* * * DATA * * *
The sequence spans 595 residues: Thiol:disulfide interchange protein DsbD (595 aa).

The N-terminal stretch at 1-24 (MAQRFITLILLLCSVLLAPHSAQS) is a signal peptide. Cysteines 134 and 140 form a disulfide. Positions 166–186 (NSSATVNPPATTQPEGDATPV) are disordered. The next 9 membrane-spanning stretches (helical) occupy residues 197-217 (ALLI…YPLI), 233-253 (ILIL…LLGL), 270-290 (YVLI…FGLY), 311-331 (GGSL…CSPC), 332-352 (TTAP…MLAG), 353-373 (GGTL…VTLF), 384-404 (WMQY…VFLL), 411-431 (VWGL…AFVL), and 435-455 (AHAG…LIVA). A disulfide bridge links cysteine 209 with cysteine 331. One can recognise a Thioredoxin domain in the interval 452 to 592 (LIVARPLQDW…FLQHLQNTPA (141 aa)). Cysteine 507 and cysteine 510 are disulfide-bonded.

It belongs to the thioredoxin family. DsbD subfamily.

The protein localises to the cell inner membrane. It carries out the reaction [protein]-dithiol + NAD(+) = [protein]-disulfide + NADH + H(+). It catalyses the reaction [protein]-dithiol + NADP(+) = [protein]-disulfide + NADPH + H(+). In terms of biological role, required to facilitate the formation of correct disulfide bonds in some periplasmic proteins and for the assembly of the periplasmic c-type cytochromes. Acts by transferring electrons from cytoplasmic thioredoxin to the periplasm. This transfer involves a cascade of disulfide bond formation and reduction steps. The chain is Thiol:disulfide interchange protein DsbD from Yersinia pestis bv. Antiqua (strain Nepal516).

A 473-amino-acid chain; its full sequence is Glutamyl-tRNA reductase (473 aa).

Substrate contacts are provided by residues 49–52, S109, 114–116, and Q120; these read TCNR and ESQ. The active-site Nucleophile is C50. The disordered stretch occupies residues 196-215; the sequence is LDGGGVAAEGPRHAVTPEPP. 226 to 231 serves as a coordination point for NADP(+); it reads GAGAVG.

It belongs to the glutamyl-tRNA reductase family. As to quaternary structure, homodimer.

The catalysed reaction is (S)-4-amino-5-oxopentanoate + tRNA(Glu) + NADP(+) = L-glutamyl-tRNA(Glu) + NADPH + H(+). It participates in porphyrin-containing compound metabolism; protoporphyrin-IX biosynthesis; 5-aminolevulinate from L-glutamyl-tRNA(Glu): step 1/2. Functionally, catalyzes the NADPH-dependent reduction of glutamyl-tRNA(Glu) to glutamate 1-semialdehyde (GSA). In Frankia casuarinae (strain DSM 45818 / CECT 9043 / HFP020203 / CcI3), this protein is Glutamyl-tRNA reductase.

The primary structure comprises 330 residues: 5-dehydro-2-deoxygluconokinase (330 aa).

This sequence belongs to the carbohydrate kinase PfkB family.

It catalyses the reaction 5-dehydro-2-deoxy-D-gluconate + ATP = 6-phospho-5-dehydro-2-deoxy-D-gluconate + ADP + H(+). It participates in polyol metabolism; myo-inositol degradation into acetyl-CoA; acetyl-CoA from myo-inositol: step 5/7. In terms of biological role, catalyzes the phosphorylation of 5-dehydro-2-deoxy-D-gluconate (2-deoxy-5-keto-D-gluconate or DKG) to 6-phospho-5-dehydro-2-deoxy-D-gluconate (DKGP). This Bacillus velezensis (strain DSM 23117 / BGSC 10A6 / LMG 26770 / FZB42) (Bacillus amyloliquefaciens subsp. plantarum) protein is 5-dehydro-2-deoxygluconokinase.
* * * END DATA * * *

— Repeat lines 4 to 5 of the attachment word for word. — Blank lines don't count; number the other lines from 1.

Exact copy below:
The protein localises to the cell inner membrane. It carries out the reaction [protein]-dithiol + NAD(+) = [protein]-disulfide + NADH + H(+). It catalyses the reaction [protein]-dithiol + NADP(+) = [protein]-disulfide + NADPH + H(+). In terms of biological role, required to facilitate the formation of correct disulfide bonds in some periplasmic proteins and for the assembly of the periplasmic c-type cytochromes. Acts by transferring electrons from cytoplasmic thioredoxin to the periplasm. This transfer involves a cascade of disulfide bond formation and reduction steps. The chain is Thiol:disulfide interchange protein DsbD from Yersinia pestis bv. Antiqua (strain Nepal516).

A 473-amino-acid chain; its full sequence is Glutamyl-tRNA reductase (473 aa).